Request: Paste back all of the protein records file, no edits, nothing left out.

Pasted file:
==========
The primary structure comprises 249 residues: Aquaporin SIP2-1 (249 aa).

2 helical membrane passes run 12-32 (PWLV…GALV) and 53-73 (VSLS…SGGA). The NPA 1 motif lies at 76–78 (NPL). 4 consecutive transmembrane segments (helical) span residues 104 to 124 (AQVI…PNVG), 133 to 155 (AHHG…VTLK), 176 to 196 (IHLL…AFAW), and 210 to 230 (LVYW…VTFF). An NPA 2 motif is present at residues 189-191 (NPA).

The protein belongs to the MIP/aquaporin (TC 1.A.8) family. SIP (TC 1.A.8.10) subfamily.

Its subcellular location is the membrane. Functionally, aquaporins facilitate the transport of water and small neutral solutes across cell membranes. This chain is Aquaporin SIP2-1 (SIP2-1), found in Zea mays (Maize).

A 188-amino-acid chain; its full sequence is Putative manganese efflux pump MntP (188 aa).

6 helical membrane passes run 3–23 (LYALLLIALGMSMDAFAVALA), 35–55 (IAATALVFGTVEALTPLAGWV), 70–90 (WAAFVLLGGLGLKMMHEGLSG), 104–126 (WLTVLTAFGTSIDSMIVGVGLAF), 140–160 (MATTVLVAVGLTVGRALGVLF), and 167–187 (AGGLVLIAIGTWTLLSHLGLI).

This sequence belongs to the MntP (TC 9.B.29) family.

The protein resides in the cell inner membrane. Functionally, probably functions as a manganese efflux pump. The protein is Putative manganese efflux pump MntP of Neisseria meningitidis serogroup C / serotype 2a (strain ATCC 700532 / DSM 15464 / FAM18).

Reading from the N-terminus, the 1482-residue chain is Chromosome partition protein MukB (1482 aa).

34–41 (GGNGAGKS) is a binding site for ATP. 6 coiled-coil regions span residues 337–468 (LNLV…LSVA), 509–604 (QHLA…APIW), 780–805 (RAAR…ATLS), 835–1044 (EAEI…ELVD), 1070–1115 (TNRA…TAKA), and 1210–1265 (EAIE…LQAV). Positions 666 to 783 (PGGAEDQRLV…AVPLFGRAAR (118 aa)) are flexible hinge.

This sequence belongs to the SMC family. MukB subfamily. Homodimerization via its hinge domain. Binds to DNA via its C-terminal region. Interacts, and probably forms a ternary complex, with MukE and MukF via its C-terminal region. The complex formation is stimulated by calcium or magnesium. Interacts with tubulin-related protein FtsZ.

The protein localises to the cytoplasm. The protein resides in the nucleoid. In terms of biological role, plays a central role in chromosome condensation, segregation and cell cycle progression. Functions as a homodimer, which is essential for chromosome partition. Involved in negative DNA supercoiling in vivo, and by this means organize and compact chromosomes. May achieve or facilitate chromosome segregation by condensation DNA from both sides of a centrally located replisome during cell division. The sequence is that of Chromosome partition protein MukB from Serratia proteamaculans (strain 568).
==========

The primary structure comprises 249 residues: Aquaporin SIP2-1 (249 aa).

2 helical membrane passes run 12-32 (PWLV…GALV) and 53-73 (VSLS…SGGA). The NPA 1 motif lies at 76–78 (NPL). 4 consecutive transmembrane segments (helical) span residues 104 to 124 (AQVI…PNVG), 133 to 155 (AHHG…VTLK), 176 to 196 (IHLL…AFAW), and 210 to 230 (LVYW…VTFF). An NPA 2 motif is present at residues 189-191 (NPA).

The protein belongs to the MIP/aquaporin (TC 1.A.8) family. SIP (TC 1.A.8.10) subfamily.

Its subcellular location is the membrane. Functionally, aquaporins facilitate the transport of water and small neutral solutes across cell membranes. This chain is Aquaporin SIP2-1 (SIP2-1), found in Zea mays (Maize).

A 188-amino-acid chain; its full sequence is Putative manganese efflux pump MntP (188 aa).

6 helical membrane passes run 3–23 (LYALLLIALGMSMDAFAVALA), 35–55 (IAATALVFGTVEALTPLAGWV), 70–90 (WAAFVLLGGLGLKMMHEGLSG), 104–126 (WLTVLTAFGTSIDSMIVGVGLAF), 140–160 (MATTVLVAVGLTVGRALGVLF), and 167–187 (AGGLVLIAIGTWTLLSHLGLI).

This sequence belongs to the MntP (TC 9.B.29) family.

The protein resides in the cell inner membrane. Functionally, probably functions as a manganese efflux pump. The protein is Putative manganese efflux pump MntP of Neisseria meningitidis serogroup C / serotype 2a (strain ATCC 700532 / DSM 15464 / FAM18).

Reading from the N-terminus, the 1482-residue chain is Chromosome partition protein MukB (1482 aa).

34–41 (GGNGAGKS) is a binding site for ATP. 6 coiled-coil regions span residues 337–468 (LNLV…LSVA), 509–604 (QHLA…APIW), 780–805 (RAAR…ATLS), 835–1044 (EAEI…ELVD), 1070–1115 (TNRA…TAKA), and 1210–1265 (EAIE…LQAV). Positions 666 to 783 (PGGAEDQRLV…AVPLFGRAAR (118 aa)) are flexible hinge.

This sequence belongs to the SMC family. MukB subfamily. Homodimerization via its hinge domain. Binds to DNA via its C-terminal region. Interacts, and probably forms a ternary complex, with MukE and MukF via its C-terminal region. The complex formation is stimulated by calcium or magnesium. Interacts with tubulin-related protein FtsZ.

The protein localises to the cytoplasm. The protein resides in the nucleoid. In terms of biological role, plays a central role in chromosome condensation, segregation and cell cycle progression. Functions as a homodimer, which is essential for chromosome partition. Involved in negative DNA supercoiling in vivo, and by this means organize and compact chromosomes. May achieve or facilitate chromosome segregation by condensation DNA from both sides of a centrally located replisome during cell division. The sequence is that of Chromosome partition protein MukB from Serratia proteamaculans (strain 568).